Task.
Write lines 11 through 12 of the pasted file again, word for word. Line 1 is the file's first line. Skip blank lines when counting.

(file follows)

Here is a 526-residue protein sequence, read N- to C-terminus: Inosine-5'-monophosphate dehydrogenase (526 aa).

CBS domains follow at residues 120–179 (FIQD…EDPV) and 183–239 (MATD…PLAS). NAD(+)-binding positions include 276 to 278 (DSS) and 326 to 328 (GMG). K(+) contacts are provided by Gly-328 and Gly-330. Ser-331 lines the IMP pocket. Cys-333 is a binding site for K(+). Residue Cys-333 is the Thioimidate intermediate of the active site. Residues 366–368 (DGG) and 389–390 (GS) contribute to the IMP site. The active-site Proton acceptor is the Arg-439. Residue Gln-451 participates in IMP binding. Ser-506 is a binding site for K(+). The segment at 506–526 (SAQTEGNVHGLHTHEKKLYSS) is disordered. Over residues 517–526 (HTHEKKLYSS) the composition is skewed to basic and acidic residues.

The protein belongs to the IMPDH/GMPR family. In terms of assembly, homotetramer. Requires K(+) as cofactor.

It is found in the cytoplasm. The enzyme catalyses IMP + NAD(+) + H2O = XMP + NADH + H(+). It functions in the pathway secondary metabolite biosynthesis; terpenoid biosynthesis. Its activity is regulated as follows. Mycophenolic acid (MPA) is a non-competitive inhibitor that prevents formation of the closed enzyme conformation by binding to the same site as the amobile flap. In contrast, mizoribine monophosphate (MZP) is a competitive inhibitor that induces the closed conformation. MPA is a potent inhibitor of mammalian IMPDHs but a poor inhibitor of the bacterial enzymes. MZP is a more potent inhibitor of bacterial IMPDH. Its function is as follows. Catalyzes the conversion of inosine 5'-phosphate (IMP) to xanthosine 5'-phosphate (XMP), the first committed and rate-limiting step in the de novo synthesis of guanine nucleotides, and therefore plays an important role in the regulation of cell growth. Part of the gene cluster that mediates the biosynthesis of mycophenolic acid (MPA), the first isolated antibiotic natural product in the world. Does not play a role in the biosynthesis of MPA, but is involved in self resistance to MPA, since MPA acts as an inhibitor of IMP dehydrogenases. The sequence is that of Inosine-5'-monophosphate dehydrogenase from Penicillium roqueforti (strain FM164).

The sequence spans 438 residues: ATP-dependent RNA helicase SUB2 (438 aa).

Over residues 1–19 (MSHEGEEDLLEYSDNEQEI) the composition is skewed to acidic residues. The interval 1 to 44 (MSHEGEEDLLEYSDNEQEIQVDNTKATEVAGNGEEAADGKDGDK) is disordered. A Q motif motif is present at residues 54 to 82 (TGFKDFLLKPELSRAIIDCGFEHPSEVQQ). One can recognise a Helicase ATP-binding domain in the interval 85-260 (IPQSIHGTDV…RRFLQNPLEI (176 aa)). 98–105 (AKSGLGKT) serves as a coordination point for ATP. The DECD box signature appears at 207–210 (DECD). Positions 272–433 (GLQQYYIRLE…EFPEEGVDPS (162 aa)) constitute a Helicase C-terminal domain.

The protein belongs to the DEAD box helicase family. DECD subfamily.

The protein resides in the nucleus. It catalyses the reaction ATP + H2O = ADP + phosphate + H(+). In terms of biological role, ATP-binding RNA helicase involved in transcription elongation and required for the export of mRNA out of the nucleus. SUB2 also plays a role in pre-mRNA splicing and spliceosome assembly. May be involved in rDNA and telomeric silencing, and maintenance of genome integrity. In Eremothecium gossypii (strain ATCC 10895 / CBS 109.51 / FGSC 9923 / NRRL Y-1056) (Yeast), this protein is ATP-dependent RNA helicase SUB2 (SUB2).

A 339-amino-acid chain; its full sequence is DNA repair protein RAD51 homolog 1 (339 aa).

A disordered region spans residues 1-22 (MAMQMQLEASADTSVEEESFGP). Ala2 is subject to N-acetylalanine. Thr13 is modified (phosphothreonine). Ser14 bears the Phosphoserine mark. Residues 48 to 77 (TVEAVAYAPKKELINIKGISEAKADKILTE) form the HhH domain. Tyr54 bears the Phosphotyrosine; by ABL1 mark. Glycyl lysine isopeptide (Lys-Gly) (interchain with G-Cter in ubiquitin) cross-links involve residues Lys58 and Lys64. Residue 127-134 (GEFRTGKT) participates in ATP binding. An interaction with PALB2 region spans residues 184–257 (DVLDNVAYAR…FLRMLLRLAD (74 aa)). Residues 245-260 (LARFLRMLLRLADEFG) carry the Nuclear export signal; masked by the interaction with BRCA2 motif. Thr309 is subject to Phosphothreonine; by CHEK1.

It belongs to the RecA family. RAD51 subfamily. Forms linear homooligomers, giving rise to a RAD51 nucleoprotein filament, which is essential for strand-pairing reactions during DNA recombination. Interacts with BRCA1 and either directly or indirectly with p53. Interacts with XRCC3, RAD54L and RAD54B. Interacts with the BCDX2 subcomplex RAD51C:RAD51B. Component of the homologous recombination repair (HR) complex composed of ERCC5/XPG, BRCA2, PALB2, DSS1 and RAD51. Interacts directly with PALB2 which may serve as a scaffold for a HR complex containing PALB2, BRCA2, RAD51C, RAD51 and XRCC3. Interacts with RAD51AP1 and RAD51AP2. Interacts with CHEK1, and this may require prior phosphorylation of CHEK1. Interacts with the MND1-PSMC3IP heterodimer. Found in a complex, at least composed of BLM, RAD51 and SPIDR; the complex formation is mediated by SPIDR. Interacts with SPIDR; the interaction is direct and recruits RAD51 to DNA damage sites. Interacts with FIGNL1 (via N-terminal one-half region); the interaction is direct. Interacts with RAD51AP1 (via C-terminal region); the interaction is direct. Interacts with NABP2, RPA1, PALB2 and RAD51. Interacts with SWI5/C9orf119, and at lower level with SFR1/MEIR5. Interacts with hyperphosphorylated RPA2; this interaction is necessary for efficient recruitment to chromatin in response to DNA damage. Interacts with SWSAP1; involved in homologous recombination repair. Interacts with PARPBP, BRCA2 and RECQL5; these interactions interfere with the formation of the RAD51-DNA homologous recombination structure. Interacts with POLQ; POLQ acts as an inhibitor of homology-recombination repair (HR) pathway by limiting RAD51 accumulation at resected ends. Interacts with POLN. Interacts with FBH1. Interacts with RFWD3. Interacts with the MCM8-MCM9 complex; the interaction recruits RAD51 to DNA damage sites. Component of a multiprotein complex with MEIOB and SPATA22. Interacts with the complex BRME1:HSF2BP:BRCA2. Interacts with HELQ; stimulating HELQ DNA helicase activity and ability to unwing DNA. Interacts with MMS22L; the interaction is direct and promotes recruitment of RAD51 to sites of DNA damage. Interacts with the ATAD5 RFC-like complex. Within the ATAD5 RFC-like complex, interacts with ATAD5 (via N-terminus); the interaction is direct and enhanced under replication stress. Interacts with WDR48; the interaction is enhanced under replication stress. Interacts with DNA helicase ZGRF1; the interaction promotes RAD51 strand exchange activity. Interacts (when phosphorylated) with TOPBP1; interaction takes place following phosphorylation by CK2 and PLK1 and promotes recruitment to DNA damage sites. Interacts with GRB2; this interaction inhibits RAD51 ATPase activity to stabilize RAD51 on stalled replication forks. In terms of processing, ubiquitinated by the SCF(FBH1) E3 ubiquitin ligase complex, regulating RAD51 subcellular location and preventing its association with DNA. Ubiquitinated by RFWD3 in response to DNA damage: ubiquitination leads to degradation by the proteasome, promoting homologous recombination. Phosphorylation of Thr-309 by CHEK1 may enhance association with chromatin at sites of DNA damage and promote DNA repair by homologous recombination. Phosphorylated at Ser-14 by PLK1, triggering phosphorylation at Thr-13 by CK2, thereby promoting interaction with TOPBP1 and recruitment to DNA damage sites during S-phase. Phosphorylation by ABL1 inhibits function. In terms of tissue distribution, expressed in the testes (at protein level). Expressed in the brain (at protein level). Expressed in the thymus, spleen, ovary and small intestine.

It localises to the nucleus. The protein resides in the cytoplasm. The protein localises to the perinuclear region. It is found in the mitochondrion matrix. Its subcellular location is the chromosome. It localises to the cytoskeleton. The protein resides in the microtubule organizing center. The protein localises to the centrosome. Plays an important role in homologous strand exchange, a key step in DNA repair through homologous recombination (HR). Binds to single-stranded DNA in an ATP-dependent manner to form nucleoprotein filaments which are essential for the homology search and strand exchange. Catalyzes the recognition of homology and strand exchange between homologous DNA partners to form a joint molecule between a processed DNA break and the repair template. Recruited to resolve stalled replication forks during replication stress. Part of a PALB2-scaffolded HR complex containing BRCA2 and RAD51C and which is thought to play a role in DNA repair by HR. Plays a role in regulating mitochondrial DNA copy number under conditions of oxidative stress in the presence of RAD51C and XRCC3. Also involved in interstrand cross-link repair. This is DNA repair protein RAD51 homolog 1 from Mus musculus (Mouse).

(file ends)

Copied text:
It belongs to the RecA family. RAD51 subfamily. Forms linear homooligomers, giving rise to a RAD51 nucleoprotein filament, which is essential for strand-pairing reactions during DNA recombination. Interacts with BRCA1 and either directly or indirectly with p53. Interacts with XRCC3, RAD54L and RAD54B. Interacts with the BCDX2 subcomplex RAD51C:RAD51B. Component of the homologous recombination repair (HR) complex composed of ERCC5/XPG, BRCA2, PALB2, DSS1 and RAD51. Interacts directly with PALB2 which may serve as a scaffold for a HR complex containing PALB2, BRCA2, RAD51C, RAD51 and XRCC3. Interacts with RAD51AP1 and RAD51AP2. Interacts with CHEK1, and this may require prior phosphorylation of CHEK1. Interacts with the MND1-PSMC3IP heterodimer. Found in a complex, at least composed of BLM, RAD51 and SPIDR; the complex formation is mediated by SPIDR. Interacts with SPIDR; the interaction is direct and recruits RAD51 to DNA damage sites. Interacts with FIGNL1 (via N-terminal one-half region); the interaction is direct. Interacts with RAD51AP1 (via C-terminal region); the interaction is direct. Interacts with NABP2, RPA1, PALB2 and RAD51. Interacts with SWI5/C9orf119, and at lower level with SFR1/MEIR5. Interacts with hyperphosphorylated RPA2; this interaction is necessary for efficient recruitment to chromatin in response to DNA damage. Interacts with SWSAP1; involved in homologous recombination repair. Interacts with PARPBP, BRCA2 and RECQL5; these interactions interfere with the formation of the RAD51-DNA homologous recombination structure. Interacts with POLQ; POLQ acts as an inhibitor of homology-recombination repair (HR) pathway by limiting RAD51 accumulation at resected ends. Interacts with POLN. Interacts with FBH1. Interacts with RFWD3. Interacts with the MCM8-MCM9 complex; the interaction recruits RAD51 to DNA damage sites. Component of a multiprotein complex with MEIOB and SPATA22. Interacts with the complex BRME1:HSF2BP:BRCA2. Interacts with HELQ; stimulating HELQ DNA helicase activity and ability to unwing DNA. Interacts with MMS22L; the interaction is direct and promotes recruitment of RAD51 to sites of DNA damage. Interacts with the ATAD5 RFC-like complex. Within the ATAD5 RFC-like complex, interacts with ATAD5 (via N-terminus); the interaction is direct and enhanced under replication stress. Interacts with WDR48; the interaction is enhanced under replication stress. Interacts with DNA helicase ZGRF1; the interaction promotes RAD51 strand exchange activity. Interacts (when phosphorylated) with TOPBP1; interaction takes place following phosphorylation by CK2 and PLK1 and promotes recruitment to DNA damage sites. Interacts with GRB2; this interaction inhibits RAD51 ATPase activity to stabilize RAD51 on stalled replication forks. In terms of processing, ubiquitinated by the SCF(FBH1) E3 ubiquitin ligase complex, regulating RAD51 subcellular location and preventing its association with DNA. Ubiquitinated by RFWD3 in response to DNA damage: ubiquitination leads to degradation by the proteasome, promoting homologous recombination. Phosphorylation of Thr-309 by CHEK1 may enhance association with chromatin at sites of DNA damage and promote DNA repair by homologous recombination. Phosphorylated at Ser-14 by PLK1, triggering phosphorylation at Thr-13 by CK2, thereby promoting interaction with TOPBP1 and recruitment to DNA damage sites during S-phase. Phosphorylation by ABL1 inhibits function. In terms of tissue distribution, expressed in the testes (at protein level). Expressed in the brain (at protein level). Expressed in the thymus, spleen, ovary and small intestine.

It localises to the nucleus. The protein resides in the cytoplasm. The protein localises to the perinuclear region. It is found in the mitochondrion matrix. Its subcellular location is the chromosome. It localises to the cytoskeleton. The protein resides in the microtubule organizing center. The protein localises to the centrosome. Plays an important role in homologous strand exchange, a key step in DNA repair through homologous recombination (HR). Binds to single-stranded DNA in an ATP-dependent manner to form nucleoprotein filaments which are essential for the homology search and strand exchange. Catalyzes the recognition of homology and strand exchange between homologous DNA partners to form a joint molecule between a processed DNA break and the repair template. Recruited to resolve stalled replication forks during replication stress. Part of a PALB2-scaffolded HR complex containing BRCA2 and RAD51C and which is thought to play a role in DNA repair by HR. Plays a role in regulating mitochondrial DNA copy number under conditions of oxidative stress in the presence of RAD51C and XRCC3. Also involved in interstrand cross-link repair. This is DNA repair protein RAD51 homolog 1 from Mus musculus (Mouse).